Part II of #RDchat
Michelle Dudash, chef nutritionist and author of the new cookbook Clean Eating for Busy Families, weighed in as a guest contributor to the hot discussion of clean eating via the Twitter chat #RDchat. The chat was moderated by registered dietitian Janet Helm on December 12, 2012. Michelle and other registered dietitians discussed their own personal definitions of clean eating.
What is your definition of clean eating?
Q3: What are some #cleaneating substitutions families can make?
@michelledudash: Sprouted grain bread v. refined wheat. Broiled cod filet v. frozen fish sticks. Whole apple v. apple juice. Dark chocolate v. candy.
@AlexOppRD: Shifting towards less processed and more homemade.
@alexikscott: Shopping locally. Many farmers markets have started accepting SNAP dollars.
@bethwarrenrd: Cook your own meals more often. Eat whole grains, nuts, seeds, healthy oils like EVOO, beans and lean proteins (grass-fed beef, etc).
@NourRD: Cooking with basic ingredients, eating at a table and not wrapped meals in a car.
@mollymorganrd: Filling ½ plate with fruit & veg.
@katemyerson: Homemade breads and soups taste way better and are often healthier.
@NourRD: I follow the dirty dozen 90% of the time. But if I can’t find organic, or can’t drag 2 kids to 2 stores, I buy conventional.
@joyofnutrition: Evidence indicates organic does not necessarily equate to more nutritious.
@michelledudash: I’ve spoken with numerous farmers who don’t even use pesticides but can’t afford organic certification.
@katemyerson: Smoothies with whole foods are less expensive than the sometimes more processed ingredients from the smoothie shops
@bethwarrenrd: People have to see how eating real food can be incorporated into real lives. Simple, easy, fast.
Q4: What did everyone think of Dr. Oz’s cover story on Time, the anti-snob diet, he talked frozen veggies, don’t need to buy organic.
@katemyerson: I try not to pay attention to Dr. Oz, it’s better for my blood pressure.
@JBraddockRD: I don’t like the negative tone to the title. Turned me off a bit.
@michelledudash: Haven’t seen that story. I am a fan of frozen vegetables and I buy mostly conventional. But sourced as close to home as possible.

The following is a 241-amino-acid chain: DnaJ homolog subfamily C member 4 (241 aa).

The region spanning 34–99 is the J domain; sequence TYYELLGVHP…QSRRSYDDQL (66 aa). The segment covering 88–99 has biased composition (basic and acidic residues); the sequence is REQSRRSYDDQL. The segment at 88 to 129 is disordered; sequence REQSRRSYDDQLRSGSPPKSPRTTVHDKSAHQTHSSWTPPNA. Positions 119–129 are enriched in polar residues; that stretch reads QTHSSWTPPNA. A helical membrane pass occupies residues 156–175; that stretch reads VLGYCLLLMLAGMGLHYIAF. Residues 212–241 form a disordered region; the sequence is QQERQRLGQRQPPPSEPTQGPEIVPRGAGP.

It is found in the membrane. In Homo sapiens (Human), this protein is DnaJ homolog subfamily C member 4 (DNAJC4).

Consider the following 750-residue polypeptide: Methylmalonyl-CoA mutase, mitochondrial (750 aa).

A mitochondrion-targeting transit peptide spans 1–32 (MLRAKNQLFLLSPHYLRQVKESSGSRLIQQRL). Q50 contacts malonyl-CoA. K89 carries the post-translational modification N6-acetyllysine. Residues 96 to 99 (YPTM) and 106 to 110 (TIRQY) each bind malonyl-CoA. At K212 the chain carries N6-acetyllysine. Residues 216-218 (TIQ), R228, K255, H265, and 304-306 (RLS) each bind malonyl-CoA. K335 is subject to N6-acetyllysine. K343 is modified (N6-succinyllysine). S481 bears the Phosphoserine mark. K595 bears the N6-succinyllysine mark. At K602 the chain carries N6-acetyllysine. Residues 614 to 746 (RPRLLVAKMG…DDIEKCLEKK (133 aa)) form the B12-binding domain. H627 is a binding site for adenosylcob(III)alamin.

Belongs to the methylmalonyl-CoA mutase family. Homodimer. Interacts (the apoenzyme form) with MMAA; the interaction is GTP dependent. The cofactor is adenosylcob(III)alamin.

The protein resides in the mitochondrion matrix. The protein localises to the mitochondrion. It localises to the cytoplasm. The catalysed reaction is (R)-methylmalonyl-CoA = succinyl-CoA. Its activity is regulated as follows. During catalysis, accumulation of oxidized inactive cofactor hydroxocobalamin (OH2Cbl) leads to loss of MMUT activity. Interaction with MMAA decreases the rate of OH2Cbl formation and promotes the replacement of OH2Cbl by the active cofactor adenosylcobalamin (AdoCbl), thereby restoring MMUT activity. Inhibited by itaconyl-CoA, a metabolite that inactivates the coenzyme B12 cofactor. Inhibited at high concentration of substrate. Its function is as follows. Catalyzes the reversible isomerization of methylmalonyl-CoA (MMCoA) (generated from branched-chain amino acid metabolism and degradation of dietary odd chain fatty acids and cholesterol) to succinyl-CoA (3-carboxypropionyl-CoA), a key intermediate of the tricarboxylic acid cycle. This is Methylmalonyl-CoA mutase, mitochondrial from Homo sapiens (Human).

@JanetHelm: Controversial, but he was just trying to get people cooking, doesn’t have to be fancy.
@nutritionjill: Didn’t read the story, but saw him on the Today Show. Oddly, I agreed with everything he said. Never happened before.
@mollymorganrd: So-so… people select organic foods & boutique foods for reasons other than just nutrition and pesticides.
@joyofnutrition: I have to evaluate each of his stories because I don’t consider him a nutrition expert. If Dr. Oz got it right then he must have spoken with an RD first.
@alissarumseyRD: Core message wasn’t too bad, but they framed it the wrong way.
@VanPerrone: Agree that fruit/veg should be encouraged no matter what but the opportunity was missed to discuss pros of organics.
@JenniferNeily: Putting myself out there… but I like Dr. Oz. Don’t agree w/his stuff most often, but I think he means well.
Q5: #Cleaneating promotes seasonal eating, what should we be promoting now, what’s in season?
@michelledudash: Pomegranates, grapes, persimmons. Pears, apples. Winter squash in place of summer squash. Broccoli, cauliflower.
@joyofnutrition: My favorites are clementines, grapefuits for a boost of Vitamin C, also sweet potatoes.
@katemyerson: Cranberries are great in smoothies and cranberry apple crisp.
@JBraddockRD: Fortunately Florida is a little different than rest of country. Bring on the greens!
@katemyerson: I also just found a recipe for apple and butternut squash crisp I am going to try.
@mollymorganrd: I recommend the site “localharvest” frequently! It’s a great resource for determining what’s fresh when.
@michelledudash: Importance of introducing “new” in-season produce to consumers is explaining how to prepare simply.
@VanPerrone: Jerusalem artichokes! Delicious + loads of prebiotics from a whole food.
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